Edited on 06/04/2022

We are all familiar with mid-term reports, evaluation and progress reports, spreadsheets and all relevant tools available to measure results and overall completion of expected activities. There is, however, one aspect that we don’t seem to take into account when preparing all these documents: human perception, in other words “how do partners perceive the project’s implementation and progress?”.

This is the question that URBACT Ad Hoc experts Ms Fiammetta Curcio and Ms Silvia Cioli (respectively Governance and Capacity Building experts) have tried to answer through one-to-one interviews conducted in February with each of the four RU:RBAN Second Wave cities. Ms Curcio and Ms Cioli organized four online meetings with representatives of Alexandroupolis, Algeciras, Carlow and Split to dig into their perception of the Rome good practice, the transfer process methodology, the sharing of know-how and experiences with other cities. Let’s find out their replies!

  • How would you describe your experience so far in the transferring process?

All cities coincide in the extremely enriching experience, the usefulness of seeing what other cities are doing or have done is an extraordinary opportunity to acquire knowledge and concepts.  Although the perception is that of having little time to prepare the Urban Gardens Regulations and train gardenisers, the methodology approach of the URBACT Program is certainly a very helpful tool implement EU projects.

  • What was your impression about the good practice’s urban community gardens?

The trip to Rome was eye-opening, according to the partners from Carlow, as they could see the variety of experiences that can be put into place and the bottom-up approach by the civil society, an aspect not very common not only in the Irish city but in all four partner cities. All partners agreed in how much there is to learn from Rome in terms of engaging citizens from very different backgrounds to create a sense of community. This is the greatest challenge for all four cities.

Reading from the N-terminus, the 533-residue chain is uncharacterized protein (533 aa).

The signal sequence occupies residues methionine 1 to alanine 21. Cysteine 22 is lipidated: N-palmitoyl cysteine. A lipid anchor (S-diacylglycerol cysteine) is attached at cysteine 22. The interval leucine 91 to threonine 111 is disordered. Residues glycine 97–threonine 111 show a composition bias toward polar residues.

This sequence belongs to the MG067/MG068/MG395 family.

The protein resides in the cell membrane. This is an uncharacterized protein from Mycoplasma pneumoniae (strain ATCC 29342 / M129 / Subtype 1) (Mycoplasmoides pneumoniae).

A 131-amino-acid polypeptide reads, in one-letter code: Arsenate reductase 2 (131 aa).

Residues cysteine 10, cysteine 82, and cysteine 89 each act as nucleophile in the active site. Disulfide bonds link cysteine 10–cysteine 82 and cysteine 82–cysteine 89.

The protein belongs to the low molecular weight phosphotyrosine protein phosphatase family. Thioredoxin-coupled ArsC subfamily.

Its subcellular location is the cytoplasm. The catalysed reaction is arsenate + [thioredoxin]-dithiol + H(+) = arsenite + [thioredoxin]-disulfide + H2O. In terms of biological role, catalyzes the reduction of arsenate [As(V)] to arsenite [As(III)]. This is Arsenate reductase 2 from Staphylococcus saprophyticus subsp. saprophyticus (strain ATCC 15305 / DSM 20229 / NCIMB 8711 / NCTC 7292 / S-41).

• What is, in your opinion, the most important added value in the RU:RBAN good practice for your city?

The sentences “It can teach us how we can bring different groups of citizens to collaborate in the same space” and “The establishment of ULGs, a real novelty which shows how citizens and local governments can and should work together, and the setting up of a real dialogue is an extraordinary governance tool” summarise the perception of partners vis-à-vis the Rome good practice.

  • What impression did you have when you first read Rome’s Regulation?

For the city of Algeciras, it is a very complete document that can be adapted to all partner cities. Alexandroupolis noticed the first important difference of approach, which is that of making citizens responsible of a public space whereas in the Greek city the citizens expect the local administration to look after every aspect of a public space. So, an enriching and new approach altogether.  The city of Carlow had initial difficulties in the comprehension of concepts but the help of the Network expert and Lead expert made it simpler and sensible. Partners from Split highlighted the bottom-up approach clearly embedded in the Regulations.

  • What do you think of the project’s philosophy where citizens and city officers work close together?

“It is the only way, a good starting point and extraordinary”, this is the common view of all partners. However, they all coincide on the need to work on this aspect as commitment from citizens and city officers is paramount in order to create an enriching collaboration for all parties involved.

  • Do you ever do some gardening? Do you grow something?

While most partners admit to have little to no experience in gardening, with the exception of the partners from SPLIT who are very active in their green activities, they all grew around parents or grandparents who used to have their own orchards. However, they agree that through RU:RBAN they have had the chance to see the benefits of urban gardens in more fields than one, thus making them look at gardening with a totally different perception and from a very different angle.

  • Do you think something is growing in your city?

“Yes, dialogue and willingness to do more and better”, “If it wasn’t for RU:RBAN nobody would be speaking of BioAgros (urban garden in Alexandroupolis)”, “There are many greening initiatives now in our city”…these replies reflect the positive impact of RU:RBAN in the four partner cities.

  • Any specific worries for the next steps?

Despite the commitment and political will from local authorities, lack of human resources and available public land remain the aspects to be faced in the near future.

Submitted by Patricia Hernandez on 06/04/2022
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Patricia Hernandez

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